Archive for Wednesday, September 13, 2006

Advisory board to review new swimming pool

September 13, 2006

City council member Jim Truesdell is eager to roll up his sleeves and plunge into work on a new Tonganoxie swimming pool.

Last week, council members viewed plans for a new pool that carries a $2.45 million price tag for design and construction. City officials were told, however, that cost could change, depending on the amenities in the pool.

The city is exploring the possibility of conducting a citywide election on a half-cent sales tax to fund pool construction. A half-cent sales tax -- assuming no growth in the city -- would raise at least $200,000 annually, city officials said.

Architect Steve Palmer of Overland Park said features could be removed from his plan, taking the price down to nearly $1.5 million.

"You could get into it with that amount of money," he said, adding, "I don't think that will meet your demands."

After viewing Palmer's site plan for a proposed pool, council members asked Truesdell and City Administrator Mike Yanez to form an advisory committee to work on a replacement for the 80-year-old Chieftain Pool.

At 7 p.m. next Monday, the advisory committee will meet in Council Chambers, 325 Delaware. The meeting is open to the public.

¢ Builder Ford Bohl and architect Steve Palmer unveiled a design last week for a new Tonganoxie swimming pool that would include zero-depth entrances to the main and youth pools.

¢ The main pool would include lap lanes and a diving board.

¢ The design also features a self-contained slide area, a new concession and office area, as well as a new bathhouse.

¢ The site design would retain as many existing trees as possible and would use the existing pool site, although none of the existing pool would be used.

The committee not only will consider pool amenities, but it also will discuss the election. The city council has not committed to holding an election, but Truesdell and other city officials say they favor a mail-in ballot.

"I think the voters ought to have a chance," Truesdell said.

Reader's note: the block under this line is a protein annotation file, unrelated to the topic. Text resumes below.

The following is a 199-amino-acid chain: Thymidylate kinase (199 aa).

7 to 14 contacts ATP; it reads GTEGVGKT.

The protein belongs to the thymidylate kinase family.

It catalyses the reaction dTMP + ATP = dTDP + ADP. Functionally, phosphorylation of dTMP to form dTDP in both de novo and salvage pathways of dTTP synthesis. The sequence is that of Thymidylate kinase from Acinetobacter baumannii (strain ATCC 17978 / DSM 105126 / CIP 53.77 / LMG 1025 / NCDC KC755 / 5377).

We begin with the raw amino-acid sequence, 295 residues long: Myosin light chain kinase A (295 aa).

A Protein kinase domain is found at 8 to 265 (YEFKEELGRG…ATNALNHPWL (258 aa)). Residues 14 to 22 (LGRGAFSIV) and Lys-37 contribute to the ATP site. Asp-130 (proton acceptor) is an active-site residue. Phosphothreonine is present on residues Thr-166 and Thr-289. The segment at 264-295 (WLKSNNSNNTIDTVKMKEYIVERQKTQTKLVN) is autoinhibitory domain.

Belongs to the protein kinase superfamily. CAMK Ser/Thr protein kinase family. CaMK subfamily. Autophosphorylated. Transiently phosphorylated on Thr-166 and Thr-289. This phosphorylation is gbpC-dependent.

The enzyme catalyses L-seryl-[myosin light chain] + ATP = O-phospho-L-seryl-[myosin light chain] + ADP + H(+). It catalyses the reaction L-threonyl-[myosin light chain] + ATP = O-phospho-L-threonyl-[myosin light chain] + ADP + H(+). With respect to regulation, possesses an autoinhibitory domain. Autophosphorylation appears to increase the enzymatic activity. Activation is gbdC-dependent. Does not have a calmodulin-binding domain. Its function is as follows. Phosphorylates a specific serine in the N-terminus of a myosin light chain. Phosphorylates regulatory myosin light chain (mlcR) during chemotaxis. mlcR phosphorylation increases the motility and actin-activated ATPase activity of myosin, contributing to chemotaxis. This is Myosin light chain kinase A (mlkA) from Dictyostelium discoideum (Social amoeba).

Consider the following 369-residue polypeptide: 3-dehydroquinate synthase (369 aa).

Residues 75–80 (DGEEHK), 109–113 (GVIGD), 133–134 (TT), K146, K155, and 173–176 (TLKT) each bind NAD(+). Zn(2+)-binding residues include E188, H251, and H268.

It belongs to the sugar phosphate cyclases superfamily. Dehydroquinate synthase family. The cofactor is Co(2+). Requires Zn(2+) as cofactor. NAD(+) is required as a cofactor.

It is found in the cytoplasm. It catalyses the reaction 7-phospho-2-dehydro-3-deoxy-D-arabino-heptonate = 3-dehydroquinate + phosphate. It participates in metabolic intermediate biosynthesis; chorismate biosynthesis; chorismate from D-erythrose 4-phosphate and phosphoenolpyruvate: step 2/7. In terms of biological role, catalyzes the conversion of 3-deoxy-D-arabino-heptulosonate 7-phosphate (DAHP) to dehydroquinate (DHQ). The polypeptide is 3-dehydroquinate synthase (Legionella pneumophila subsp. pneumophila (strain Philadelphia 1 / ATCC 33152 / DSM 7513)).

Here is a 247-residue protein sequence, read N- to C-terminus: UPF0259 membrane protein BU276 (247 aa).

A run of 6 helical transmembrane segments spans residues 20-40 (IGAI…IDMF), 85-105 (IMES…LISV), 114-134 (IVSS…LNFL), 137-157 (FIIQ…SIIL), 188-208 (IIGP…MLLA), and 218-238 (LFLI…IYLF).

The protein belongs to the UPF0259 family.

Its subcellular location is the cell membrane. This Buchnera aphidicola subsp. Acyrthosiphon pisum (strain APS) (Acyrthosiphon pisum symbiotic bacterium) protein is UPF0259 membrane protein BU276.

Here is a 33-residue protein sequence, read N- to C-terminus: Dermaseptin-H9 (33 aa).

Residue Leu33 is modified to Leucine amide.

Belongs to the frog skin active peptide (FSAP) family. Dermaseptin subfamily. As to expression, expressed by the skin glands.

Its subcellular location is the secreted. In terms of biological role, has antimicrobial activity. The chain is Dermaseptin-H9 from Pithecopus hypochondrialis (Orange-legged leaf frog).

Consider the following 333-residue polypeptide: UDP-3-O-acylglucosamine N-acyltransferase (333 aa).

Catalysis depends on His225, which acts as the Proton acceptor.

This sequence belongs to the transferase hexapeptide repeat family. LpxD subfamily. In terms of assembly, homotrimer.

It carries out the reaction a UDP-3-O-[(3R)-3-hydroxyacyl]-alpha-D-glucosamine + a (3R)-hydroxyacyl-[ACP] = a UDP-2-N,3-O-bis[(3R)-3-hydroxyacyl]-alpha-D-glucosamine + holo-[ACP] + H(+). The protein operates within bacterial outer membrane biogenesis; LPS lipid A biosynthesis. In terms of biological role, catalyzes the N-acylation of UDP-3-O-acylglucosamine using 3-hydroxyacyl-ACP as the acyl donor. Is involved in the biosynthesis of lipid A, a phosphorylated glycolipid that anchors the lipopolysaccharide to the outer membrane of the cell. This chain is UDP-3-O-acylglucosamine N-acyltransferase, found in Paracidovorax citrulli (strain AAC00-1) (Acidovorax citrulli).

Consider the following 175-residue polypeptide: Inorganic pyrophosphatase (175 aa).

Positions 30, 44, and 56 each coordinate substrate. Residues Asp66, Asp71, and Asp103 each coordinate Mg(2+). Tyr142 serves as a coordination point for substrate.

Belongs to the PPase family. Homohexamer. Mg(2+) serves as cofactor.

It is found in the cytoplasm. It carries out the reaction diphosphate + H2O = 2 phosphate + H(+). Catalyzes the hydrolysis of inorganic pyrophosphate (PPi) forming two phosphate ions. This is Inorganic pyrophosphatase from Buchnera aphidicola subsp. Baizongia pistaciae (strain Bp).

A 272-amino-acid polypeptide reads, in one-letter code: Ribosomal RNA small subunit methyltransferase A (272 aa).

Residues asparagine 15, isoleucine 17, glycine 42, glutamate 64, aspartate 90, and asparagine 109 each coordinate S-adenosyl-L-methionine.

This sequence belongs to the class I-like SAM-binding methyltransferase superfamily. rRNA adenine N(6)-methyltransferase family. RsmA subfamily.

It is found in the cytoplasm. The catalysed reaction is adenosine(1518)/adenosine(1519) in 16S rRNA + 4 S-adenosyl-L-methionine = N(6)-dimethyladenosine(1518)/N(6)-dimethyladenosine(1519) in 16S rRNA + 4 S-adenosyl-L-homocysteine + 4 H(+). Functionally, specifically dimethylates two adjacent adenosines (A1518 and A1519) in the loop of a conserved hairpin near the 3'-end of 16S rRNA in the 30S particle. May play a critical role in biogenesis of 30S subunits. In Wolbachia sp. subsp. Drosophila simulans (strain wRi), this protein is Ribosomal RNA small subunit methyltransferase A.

Some estimates have noted the city would have to spend at least $250,000 to repair Chieftain Pool.

"When I heard $250,000 -- and to know that might not even extend the life of the pool -- it didn't make any sense to me," Truesdell told council members last week. "And the fact that the pool doesn't have a slide or diving board. We need to move forward."

Last week, Palmer told council members that design of a new pool would take about two months and construction would take another six months.

"We have a nice swimming pool over here in Tonganoxie," said Fred Bohl, president of Bohl and Associates, a swimming pool construction firm. "Do you just want a box with water in it? It has four concrete walls, and you can make those walls watertight."

Bohl, however, said he believes pools should be constructed as places to have fun and should include diving boards, slides and other water features. A slide, he said, should prove popular among teens.

"They build attendance," he said, "because they're something for the kids to do."

And Palmer said he believes Tonganoxie could stem the flow of swimmers to other communities.

"We want to provide enough fun so that people come back to the pool," he said. "They don't want to go to Lawrence."

It's not clear what timeline the city would follow on an election and construction -- if voters approve the half-cent sales tax.

"A lot of it depends on when you say 'build,'" Palmer said.

Truesdell said he'd like the advisory committee to be on a fast track, particularly because the existing pool is in fragile shape and its future is questionable.

Darren Shupe, pool manager, said he believes attendance would increase with a new pool, adding, "I think that money spent here would be paying dividends for many years."

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